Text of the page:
Editorial for 22 August: Target back on civil servants

Be careful what you wish for, because sometimes you just may
get it.

Deputy Governor Franz Manderson issued a memorandum to all
civil servants Monday ahead of the 2012 Throne Speech and budget address
telling members that, in order to help the country balance its budget, the mark
has been put back on the forehead of the largest employer of people in the
Cayman Islands – the government.

Just as civil servants were digesting the idea that they
would have to start paying for their own health insurance and other measure
including pensions and certain housing allowances, the memo said no changes
would be made.

Instead, the 3.2 per cent salary cut is back, as are other
budget cutting measures.

We feel empathy for those in government who have been on an
economic and emotional roller coaster in the past year. Many must be wondering
if this round of cuts aimed at civil servants is going to stick.

The memo went on to let civil servants know that some of
them are going to have to take on extra duties to cover vacancies that won’t be
filled and that more vacancies can be expected. Those filling those vacuums
will still work for at the reduced salary rate.

What the public must remember is that it has been calling
long and hard for a reduction in Civil Service. If the warnings of the memo
become reality, the public will have to realise reduced resources will impact
on the services they receive from government.

Mr. Manderson’s memo tells civil servants that they’ll have to
work at educating the public how reduced resources are going to take a toll on
service. There are, honestly, some duplications of efforts within the Civil
Service that can be trimmed without too much negative impact on the public. In
reality, we shouldn’t be at this point. Successive governments should be held
accountable for letting the Civil Service become too unwieldy and letting
spending get out of control. At the end of the day, the fix of the budget is
going to come on the backs of real people who may eventually find themselves
looking for work.

At the end of the day, cutting civil servants’ pay isn’t
enough; this is just the start.

 

1 COMMENT

  1. A little anecdote about the Caymanian civil service.

    Yesterday I spent 2 hours in a queue at the airport post office. This was because there was only one custome officer, and she was dealing with a business delivery of a few dozen separate items. That customer was being served when I arrived and took another hour and twenty minutes to get seen.

    During the time I was there, there was a static queue of about 20-25 people waiting to collect their parcels. This included quite a few who gave up and were replaced.

    During all this time, nobody seemed to realise that keeping a whole load of people waiting interminably might be a bad idea. Nobody made any effort to try to speed the process up. The security guard was charming, good natured, and anxious to help.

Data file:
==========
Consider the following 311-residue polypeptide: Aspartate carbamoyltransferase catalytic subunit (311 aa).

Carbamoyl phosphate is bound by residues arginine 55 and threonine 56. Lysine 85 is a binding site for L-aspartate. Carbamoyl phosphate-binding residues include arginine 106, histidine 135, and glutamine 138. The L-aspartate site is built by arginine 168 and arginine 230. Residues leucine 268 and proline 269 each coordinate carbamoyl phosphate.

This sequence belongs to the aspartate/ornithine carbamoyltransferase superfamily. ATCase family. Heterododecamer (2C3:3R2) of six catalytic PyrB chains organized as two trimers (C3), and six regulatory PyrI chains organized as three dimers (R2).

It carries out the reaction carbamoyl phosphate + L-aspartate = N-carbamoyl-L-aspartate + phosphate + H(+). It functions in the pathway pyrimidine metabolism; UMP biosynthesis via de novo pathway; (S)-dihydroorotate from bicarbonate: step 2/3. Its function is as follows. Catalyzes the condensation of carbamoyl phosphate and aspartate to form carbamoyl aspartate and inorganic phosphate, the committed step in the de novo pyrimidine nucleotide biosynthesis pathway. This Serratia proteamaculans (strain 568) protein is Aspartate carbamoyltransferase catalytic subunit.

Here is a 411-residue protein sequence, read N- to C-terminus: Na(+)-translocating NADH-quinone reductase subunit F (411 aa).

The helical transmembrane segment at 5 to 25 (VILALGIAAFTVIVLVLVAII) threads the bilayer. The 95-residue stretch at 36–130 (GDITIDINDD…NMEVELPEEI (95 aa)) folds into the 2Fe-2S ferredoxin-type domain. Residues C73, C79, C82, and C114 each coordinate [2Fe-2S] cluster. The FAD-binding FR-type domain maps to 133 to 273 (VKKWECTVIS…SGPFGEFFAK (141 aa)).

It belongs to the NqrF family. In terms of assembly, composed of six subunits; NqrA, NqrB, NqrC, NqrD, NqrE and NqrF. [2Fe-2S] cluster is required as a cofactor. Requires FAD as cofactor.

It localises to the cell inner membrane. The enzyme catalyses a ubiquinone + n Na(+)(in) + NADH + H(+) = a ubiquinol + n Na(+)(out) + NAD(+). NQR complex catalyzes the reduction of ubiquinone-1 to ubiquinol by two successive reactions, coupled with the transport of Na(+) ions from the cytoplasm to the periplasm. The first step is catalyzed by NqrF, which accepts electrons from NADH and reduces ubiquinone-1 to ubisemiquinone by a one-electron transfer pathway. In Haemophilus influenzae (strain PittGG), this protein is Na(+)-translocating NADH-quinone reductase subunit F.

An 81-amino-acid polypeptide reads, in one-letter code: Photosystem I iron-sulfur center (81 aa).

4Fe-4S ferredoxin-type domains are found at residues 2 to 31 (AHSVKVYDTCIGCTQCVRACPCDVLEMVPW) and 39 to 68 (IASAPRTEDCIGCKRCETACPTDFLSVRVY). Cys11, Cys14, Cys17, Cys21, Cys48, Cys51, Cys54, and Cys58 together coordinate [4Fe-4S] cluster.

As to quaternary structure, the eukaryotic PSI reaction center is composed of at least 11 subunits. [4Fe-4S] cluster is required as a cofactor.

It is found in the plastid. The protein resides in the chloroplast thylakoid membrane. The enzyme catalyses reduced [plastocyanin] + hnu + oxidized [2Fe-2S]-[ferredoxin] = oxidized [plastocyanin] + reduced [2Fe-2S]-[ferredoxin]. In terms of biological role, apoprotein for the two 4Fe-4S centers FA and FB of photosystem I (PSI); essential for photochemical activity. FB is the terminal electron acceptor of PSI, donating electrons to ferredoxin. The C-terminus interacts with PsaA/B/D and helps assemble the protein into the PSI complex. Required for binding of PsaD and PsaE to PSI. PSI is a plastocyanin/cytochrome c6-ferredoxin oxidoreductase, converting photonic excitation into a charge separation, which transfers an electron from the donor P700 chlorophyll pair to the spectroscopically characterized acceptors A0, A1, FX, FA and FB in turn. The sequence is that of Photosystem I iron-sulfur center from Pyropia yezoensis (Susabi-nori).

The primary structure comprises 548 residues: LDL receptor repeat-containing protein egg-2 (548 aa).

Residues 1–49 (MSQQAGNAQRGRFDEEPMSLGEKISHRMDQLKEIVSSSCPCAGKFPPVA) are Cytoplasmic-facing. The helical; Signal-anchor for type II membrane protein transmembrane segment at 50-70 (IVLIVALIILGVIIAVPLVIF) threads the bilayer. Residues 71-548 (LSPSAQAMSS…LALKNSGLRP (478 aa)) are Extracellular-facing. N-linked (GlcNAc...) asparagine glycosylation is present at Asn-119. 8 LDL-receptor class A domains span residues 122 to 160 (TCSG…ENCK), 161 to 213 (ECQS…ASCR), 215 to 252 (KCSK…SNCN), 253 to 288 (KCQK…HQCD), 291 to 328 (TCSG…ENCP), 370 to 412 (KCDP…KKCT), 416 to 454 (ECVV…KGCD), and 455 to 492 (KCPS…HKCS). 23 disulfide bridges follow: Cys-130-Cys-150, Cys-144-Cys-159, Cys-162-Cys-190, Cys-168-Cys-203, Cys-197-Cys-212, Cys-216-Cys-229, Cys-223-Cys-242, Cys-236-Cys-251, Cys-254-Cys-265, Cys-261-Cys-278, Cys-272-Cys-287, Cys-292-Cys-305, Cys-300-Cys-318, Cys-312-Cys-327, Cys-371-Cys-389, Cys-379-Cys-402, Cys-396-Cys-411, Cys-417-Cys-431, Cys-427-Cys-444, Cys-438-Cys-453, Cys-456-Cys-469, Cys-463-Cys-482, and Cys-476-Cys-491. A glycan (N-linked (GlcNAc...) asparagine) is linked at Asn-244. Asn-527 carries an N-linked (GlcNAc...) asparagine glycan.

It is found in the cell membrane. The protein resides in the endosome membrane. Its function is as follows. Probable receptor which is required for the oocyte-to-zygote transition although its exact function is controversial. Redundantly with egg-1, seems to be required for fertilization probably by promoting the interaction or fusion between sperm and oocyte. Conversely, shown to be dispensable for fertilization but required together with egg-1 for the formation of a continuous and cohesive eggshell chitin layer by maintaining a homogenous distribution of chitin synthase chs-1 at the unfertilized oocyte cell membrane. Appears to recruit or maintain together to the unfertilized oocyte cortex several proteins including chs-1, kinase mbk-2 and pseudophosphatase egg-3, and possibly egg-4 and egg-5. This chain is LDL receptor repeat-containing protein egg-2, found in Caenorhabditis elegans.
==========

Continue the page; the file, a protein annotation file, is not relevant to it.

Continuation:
But, all of that time, I could see 6 or 7 members of the post office staff sitting and doing essentially nothing. I don’t know how many more were out back, but the ones I saw didn’t seem to be doing much and were walking very very very slowly.

    I have no idea whether the post office staff are authorised or qualified to help at the customs desk, but whoever devised the system that gave rise to that queue needs to be fired.

    What was very noticeable however was that the staff of the post office could be cut by well over half with no impact whatsoever on service delivery.

  2. I used to work as a civil servant, one of the policies which was popular with the public, was that the staff were all to wear name badges. Our department was responsible for fish and game permits and some quotas were unpopular so it was decided that we could choose an alias if we wished. Two days later they came and collected the badges including John Wayne and William Shatner, and issued us with our forename and an initial. Still, after the false start, it did work well and reminded you that you were accountable for your dealings with the public.

    There were regular checks, a company of professional actors would come in as members of the public and subsequently report on the quality of their experience.

    One of the most important changes was to create an environment where staff could suggest improvements in efficiency and working practices, and be listened to!
    Now it is their job on the line, that is only fair.

    My final point is to ensure that the axe falls from the top down – government is notorious for adding tier upon tier of extra management but inevitably those wielding the axe are from those levels and if not supervised carefully you fire 4 Indians when you needed to fire 2 Chiefs

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